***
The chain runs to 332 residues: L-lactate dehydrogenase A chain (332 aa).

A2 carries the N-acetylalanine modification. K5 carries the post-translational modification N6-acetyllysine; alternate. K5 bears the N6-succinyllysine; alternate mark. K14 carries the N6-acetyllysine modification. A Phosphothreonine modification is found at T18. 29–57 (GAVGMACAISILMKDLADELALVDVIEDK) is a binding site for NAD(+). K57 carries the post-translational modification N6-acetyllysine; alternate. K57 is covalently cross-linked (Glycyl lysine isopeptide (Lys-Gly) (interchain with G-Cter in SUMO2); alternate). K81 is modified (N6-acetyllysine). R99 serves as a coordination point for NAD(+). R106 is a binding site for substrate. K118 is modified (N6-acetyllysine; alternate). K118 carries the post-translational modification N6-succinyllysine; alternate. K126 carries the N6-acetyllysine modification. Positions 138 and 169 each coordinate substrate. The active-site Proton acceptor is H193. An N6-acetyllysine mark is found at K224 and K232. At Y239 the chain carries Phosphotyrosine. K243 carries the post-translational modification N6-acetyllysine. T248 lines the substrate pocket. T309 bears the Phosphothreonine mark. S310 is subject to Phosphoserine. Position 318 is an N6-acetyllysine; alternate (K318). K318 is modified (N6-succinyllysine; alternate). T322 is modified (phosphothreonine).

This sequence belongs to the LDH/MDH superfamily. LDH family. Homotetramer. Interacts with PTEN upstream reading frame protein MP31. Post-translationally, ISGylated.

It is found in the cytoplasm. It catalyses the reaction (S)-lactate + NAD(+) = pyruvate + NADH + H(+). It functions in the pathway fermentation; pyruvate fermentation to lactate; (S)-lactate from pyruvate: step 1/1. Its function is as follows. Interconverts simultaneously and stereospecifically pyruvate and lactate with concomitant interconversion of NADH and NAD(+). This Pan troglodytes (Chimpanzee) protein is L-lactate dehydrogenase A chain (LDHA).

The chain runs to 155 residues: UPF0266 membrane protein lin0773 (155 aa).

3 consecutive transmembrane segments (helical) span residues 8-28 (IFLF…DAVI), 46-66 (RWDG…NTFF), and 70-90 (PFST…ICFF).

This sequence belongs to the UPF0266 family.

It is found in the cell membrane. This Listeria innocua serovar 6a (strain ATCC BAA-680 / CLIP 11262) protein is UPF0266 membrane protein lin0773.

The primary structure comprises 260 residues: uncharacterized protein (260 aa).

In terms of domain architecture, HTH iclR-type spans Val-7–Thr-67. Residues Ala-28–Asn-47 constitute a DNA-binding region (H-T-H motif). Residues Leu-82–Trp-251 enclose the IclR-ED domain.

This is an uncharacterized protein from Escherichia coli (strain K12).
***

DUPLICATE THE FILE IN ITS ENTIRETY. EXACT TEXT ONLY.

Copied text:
The chain runs to 332 residues: L-lactate dehydrogenase A chain (332 aa).

A2 carries the N-acetylalanine modification. K5 carries the post-translational modification N6-acetyllysine; alternate. K5 bears the N6-succinyllysine; alternate mark. K14 carries the N6-acetyllysine modification. A Phosphothreonine modification is found at T18. 29–57 (GAVGMACAISILMKDLADELALVDVIEDK) is a binding site for NAD(+). K57 carries the post-translational modification N6-acetyllysine; alternate. K57 is covalently cross-linked (Glycyl lysine isopeptide (Lys-Gly) (interchain with G-Cter in SUMO2); alternate). K81 is modified (N6-acetyllysine). R99 serves as a coordination point for NAD(+). R106 is a binding site for substrate. K118 is modified (N6-acetyllysine; alternate). K118 carries the post-translational modification N6-succinyllysine; alternate. K126 carries the N6-acetyllysine modification. Positions 138 and 169 each coordinate substrate. The active-site Proton acceptor is H193. An N6-acetyllysine mark is found at K224 and K232. At Y239 the chain carries Phosphotyrosine. K243 carries the post-translational modification N6-acetyllysine. T248 lines the substrate pocket. T309 bears the Phosphothreonine mark. S310 is subject to Phosphoserine. Position 318 is an N6-acetyllysine; alternate (K318). K318 is modified (N6-succinyllysine; alternate). T322 is modified (phosphothreonine).

This sequence belongs to the LDH/MDH superfamily. LDH family. Homotetramer. Interacts with PTEN upstream reading frame protein MP31. Post-translationally, ISGylated.

It is found in the cytoplasm. It catalyses the reaction (S)-lactate + NAD(+) = pyruvate + NADH + H(+). It functions in the pathway fermentation; pyruvate fermentation to lactate; (S)-lactate from pyruvate: step 1/1. Its function is as follows. Interconverts simultaneously and stereospecifically pyruvate and lactate with concomitant interconversion of NADH and NAD(+). This Pan troglodytes (Chimpanzee) protein is L-lactate dehydrogenase A chain (LDHA).

The chain runs to 155 residues: UPF0266 membrane protein lin0773 (155 aa).

3 consecutive transmembrane segments (helical) span residues 8-28 (IFLF…DAVI), 46-66 (RWDG…NTFF), and 70-90 (PFST…ICFF).

This sequence belongs to the UPF0266 family.

It is found in the cell membrane. This Listeria innocua serovar 6a (strain ATCC BAA-680 / CLIP 11262) protein is UPF0266 membrane protein lin0773.

The primary structure comprises 260 residues: uncharacterized protein (260 aa).

In terms of domain architecture, HTH iclR-type spans Val-7–Thr-67. Residues Ala-28–Asn-47 constitute a DNA-binding region (H-T-H motif). Residues Leu-82–Trp-251 enclose the IclR-ED domain.

This is an uncharacterized protein from Escherichia coli (strain K12).